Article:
Middle English (c. 1150-1500): It's the language spoken/written between Old English and Early Modern English (Elizabeth's and Shakespeare's English)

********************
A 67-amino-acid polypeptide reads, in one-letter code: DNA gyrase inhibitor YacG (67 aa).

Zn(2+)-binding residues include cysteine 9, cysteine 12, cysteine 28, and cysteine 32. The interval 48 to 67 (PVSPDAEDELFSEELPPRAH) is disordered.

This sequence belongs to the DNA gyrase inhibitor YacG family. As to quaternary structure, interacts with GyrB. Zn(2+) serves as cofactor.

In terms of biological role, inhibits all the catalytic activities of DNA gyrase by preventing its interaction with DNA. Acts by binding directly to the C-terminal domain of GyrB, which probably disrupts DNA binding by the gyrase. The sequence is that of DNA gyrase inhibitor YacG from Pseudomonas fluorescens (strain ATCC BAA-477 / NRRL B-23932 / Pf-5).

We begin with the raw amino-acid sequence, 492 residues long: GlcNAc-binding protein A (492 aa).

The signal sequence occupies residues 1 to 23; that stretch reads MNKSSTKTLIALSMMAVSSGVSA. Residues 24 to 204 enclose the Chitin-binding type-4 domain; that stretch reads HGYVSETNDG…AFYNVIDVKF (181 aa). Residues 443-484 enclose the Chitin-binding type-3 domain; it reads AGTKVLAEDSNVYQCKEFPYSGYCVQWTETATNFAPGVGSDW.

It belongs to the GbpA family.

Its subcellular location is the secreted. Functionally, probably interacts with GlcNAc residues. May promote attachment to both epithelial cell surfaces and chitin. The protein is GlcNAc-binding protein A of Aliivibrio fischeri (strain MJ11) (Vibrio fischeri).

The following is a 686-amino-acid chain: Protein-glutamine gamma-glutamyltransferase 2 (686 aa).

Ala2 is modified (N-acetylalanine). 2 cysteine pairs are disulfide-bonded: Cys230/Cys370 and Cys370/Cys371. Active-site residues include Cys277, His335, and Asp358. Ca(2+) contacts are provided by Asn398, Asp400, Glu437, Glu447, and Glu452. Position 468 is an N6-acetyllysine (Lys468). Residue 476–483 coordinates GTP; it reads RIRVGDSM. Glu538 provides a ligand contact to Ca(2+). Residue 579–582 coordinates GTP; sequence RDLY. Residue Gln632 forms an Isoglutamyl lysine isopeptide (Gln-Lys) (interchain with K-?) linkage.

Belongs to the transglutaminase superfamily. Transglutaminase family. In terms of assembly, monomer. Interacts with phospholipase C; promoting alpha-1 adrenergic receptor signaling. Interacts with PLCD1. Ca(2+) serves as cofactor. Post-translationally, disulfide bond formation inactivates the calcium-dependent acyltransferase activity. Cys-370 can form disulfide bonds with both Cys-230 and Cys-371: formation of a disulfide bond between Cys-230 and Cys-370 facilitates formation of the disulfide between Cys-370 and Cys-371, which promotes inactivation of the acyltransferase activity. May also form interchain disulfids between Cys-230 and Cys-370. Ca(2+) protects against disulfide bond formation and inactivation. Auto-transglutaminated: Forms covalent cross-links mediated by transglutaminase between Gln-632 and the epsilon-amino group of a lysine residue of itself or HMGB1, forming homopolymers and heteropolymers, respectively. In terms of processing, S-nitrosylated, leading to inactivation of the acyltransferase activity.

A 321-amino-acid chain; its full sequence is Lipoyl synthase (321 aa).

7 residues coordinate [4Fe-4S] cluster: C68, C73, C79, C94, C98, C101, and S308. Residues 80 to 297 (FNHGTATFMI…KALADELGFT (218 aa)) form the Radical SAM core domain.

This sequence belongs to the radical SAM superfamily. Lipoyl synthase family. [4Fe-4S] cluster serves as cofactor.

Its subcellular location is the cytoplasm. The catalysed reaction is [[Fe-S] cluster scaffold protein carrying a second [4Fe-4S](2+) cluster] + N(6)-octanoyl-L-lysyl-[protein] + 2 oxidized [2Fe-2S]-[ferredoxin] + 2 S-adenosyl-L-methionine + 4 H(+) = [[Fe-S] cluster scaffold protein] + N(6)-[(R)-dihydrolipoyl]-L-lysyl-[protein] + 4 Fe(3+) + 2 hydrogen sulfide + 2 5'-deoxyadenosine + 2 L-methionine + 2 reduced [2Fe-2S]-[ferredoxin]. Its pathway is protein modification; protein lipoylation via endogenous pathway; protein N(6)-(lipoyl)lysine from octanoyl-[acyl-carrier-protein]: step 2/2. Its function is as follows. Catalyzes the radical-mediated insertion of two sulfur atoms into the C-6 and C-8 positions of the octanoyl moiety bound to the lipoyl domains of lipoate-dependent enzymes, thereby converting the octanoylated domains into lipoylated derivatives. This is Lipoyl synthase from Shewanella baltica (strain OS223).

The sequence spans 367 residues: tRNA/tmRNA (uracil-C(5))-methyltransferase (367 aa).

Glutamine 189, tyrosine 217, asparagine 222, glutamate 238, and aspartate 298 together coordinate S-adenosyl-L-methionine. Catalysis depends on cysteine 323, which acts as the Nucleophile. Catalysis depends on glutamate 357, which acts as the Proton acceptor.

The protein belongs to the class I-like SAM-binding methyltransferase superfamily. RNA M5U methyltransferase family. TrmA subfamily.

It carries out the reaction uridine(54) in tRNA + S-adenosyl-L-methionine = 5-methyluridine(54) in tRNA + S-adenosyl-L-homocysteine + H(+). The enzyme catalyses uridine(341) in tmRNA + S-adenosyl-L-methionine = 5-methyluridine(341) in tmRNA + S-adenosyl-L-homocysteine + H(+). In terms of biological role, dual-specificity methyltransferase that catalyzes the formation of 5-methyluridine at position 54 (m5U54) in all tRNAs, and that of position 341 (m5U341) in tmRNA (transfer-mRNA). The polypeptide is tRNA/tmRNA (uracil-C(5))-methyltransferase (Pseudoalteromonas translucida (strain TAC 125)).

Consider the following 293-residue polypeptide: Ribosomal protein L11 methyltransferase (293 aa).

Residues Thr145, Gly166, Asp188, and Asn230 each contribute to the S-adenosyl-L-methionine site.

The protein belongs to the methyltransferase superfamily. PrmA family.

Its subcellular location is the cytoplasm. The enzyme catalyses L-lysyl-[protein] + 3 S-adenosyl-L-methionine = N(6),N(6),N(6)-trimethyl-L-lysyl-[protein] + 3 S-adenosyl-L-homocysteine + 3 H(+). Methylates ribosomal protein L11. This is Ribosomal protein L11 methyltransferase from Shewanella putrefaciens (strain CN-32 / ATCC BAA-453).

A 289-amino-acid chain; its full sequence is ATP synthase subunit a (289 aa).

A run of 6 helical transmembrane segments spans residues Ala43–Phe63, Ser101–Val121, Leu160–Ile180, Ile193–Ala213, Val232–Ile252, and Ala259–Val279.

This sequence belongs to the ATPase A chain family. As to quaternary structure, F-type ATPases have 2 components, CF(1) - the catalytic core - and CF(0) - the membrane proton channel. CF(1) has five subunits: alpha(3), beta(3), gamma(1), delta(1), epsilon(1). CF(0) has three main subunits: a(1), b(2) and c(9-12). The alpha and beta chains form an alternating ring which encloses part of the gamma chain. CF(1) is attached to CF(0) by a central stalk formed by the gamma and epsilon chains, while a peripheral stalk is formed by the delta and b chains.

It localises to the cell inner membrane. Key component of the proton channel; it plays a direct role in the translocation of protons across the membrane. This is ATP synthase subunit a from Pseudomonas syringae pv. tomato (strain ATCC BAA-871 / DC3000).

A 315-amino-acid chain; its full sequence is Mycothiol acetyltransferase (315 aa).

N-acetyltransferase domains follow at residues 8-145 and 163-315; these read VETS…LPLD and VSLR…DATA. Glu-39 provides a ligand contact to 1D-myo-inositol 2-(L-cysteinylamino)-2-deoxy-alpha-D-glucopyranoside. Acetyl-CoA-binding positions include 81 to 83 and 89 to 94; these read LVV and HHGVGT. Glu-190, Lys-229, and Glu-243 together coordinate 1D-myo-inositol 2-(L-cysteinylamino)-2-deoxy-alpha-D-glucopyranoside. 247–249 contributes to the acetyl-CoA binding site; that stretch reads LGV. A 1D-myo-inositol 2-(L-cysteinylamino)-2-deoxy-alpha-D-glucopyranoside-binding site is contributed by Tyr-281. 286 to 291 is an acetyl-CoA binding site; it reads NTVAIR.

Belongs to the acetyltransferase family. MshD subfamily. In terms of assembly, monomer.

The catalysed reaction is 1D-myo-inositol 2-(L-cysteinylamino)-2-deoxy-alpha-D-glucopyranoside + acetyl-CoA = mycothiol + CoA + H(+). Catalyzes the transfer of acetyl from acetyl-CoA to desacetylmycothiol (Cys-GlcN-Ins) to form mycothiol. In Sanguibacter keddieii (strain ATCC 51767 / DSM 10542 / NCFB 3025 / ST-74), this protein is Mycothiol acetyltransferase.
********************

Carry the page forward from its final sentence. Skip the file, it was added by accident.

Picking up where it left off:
Old English did not "die out" so much as it was overthrown in battle and subjugated by Norman French after the Battle of Hastings in 1066. William of Normandy's barons became the rulers of many Anglo Saxon communities, and their courts spoke Norman French, though "literacy" continued to be associated mainly with Latin. (The term "literatus" specifically meant someone was "Latin literate" and there was no term for Anglo-Saxon literacy.) However, some nationalistic Normans began recording histories and romances and lyrics in Norman French, sometimes jotting down those quaint old Anglo-Saxon poems in the margins, as well, and in some rare instances (the "Exeter Book") dedicating whole pages or even books to them. However, between about 1150 and 1300, the English ceased to regard Norman French as a standard language of commerce and daily discourse, reserving it for legal pleading (our courts' "Oyez, oyez" asking all to hear the judge's words), legislation, and sophisticated courtly activities like lyric poetry and love talking (which we still call "amorous" behavior). Old English syntax (subject-verb-object) won out over Norman French syntax (object-subject-verb and object-verb-subject), except in poetic usage, where NF syntax is considered "artistic embellishment" (i.e., courtly or privileged syntax). Both Old English and Norman French words began to change their meanings to remove ambiguity about what they named, and typically Middle and Modern English speakers find words rooted in Old English vocabulary sound more "simple" or "direct," whereas those derived from Norman French sound "sophisticated" or "artful." For an early example, see Pandarus' "writing lesson" in Chaucer's Troilus. Sometimes these vocabulary conventions derive from commoner vs. noble uses of the same object (famously, OE "cu" [cow] names the animal in the field and Anglo Norman "boef" [beef] names the meat on the table). Because Old English filtered up through Norman French, OE dialects were largely preserved in Middle English. Northumbrian speakers had a hard time making themselves understood by speakers of "East Midlands" around London (i.e., East Saxon + Jutish dialect), and "Westron" men from near the Welsh border (West Midlands) sounded quaintly old fashioned to the cosmopolitan East Midlands speakers. "Southron" men, from nearer the Cornish border, also sounded exotic to those at the center of government and trade. Between 1300 and 1500, East Midlands dialect grew into the Early Modern English that became the dominant sound, and spelling, of educated vernacular English authors like Wyatt, Sidney, Shakespeare, and Queen Elizabeth I. Since most printers and theaters were in the East Midlands, its dialect also became the one we associate with most "English Literature."